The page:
The answer to that question will not only impact the roughly 15,000 individuals who were injected with placebo in this trial but could also affect the ability of researchers to conduct future placebo controlled trials, said Steven Goodman, MD, MHS, PhD, who is Assoc. Dean, Clinical and Translational Research and Professor of Epidemiology & Population Health and Medicine at Stanford.
Goodman, who also testified about this issue during last week’s VRBPAC meeting on the Pfizer-BioNtech vaccine, said that if Moderna receives the expected EUA, a “large crossover is anticipated because 25% healthcare workers and others who were in the placebo arm will have early eligibility for a vaccine.”
Moderna wants to offer “unblinding” to those participants who request it. Doing that would most likely mean that many, if not all, of the control subjects would opt to receive the vaccine. The plan for doing that would be to offer “proactive reconsent as part of the offer to receive the mRNA-1273 vaccination.” They want those control subjects to “remain in the trial, enabling ModernaTX to continue to collect the relevant safety and effectiveness data over the entire two years of follow-up while increasing the likelihood of retaining participants on trial.”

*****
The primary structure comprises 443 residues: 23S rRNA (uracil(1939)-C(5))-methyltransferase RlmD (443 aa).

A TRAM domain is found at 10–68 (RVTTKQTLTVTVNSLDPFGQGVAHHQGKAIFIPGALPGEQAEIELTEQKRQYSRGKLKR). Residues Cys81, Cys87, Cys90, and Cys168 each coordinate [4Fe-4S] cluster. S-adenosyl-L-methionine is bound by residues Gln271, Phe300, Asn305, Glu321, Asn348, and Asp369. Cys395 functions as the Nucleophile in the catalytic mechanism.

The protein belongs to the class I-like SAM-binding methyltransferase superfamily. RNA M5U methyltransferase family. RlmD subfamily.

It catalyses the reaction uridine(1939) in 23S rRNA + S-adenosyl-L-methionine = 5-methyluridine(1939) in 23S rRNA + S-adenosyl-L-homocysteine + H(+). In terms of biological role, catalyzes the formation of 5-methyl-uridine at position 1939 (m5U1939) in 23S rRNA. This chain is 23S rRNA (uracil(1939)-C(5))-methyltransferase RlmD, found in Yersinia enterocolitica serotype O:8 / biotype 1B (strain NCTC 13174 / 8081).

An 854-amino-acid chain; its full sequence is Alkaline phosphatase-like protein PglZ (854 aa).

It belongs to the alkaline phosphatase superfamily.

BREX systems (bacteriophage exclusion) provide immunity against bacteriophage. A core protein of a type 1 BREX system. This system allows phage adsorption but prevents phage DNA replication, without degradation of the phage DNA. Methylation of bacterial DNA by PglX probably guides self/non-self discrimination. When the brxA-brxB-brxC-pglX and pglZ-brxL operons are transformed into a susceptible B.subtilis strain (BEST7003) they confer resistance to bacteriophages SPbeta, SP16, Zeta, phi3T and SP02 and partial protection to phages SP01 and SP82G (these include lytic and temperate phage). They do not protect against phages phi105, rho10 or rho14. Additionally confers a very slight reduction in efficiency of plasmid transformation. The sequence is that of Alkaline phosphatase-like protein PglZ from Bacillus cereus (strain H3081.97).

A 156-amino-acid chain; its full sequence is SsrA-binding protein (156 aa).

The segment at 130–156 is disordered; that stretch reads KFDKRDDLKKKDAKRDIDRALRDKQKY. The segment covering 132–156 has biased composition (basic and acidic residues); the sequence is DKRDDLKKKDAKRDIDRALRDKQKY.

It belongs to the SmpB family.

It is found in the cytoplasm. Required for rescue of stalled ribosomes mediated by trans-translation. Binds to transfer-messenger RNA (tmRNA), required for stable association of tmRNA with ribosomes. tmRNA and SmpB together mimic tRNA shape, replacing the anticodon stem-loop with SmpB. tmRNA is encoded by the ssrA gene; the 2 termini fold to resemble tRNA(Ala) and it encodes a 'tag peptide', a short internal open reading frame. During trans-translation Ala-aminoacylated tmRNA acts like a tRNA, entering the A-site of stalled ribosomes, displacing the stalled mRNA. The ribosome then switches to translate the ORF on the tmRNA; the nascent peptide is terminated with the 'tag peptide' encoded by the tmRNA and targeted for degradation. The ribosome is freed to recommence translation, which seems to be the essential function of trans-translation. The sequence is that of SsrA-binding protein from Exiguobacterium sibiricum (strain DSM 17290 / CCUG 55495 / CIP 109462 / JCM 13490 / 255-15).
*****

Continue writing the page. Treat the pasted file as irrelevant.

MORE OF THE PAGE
Thus, adverse events “among those vaccinated within the trial will be captured, regardless of the treatment group to which the participants were originally allocated, over the entire follow-up period of 24 months.”
But Goodman warned that “unblinding participants destroys the randomization and thereby a valid comparison group.”